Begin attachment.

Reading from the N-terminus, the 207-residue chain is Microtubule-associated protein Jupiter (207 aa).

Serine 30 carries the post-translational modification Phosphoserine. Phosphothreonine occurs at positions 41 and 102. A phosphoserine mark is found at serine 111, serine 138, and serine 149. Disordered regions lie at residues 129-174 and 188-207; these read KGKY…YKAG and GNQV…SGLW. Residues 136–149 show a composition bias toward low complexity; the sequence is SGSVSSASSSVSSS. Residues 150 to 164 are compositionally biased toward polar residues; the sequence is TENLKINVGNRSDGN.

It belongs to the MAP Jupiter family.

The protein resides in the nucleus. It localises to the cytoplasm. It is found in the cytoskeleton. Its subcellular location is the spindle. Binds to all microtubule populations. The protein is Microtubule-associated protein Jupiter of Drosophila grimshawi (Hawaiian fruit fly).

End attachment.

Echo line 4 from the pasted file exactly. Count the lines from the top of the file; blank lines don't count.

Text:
The protein resides in the nucleus. It localises to the cytoplasm. It is found in the cytoskeleton. Its subcellular location is the spindle. Binds to all microtubule populations. The protein is Microtubule-associated protein Jupiter of Drosophila grimshawi (Hawaiian fruit fly).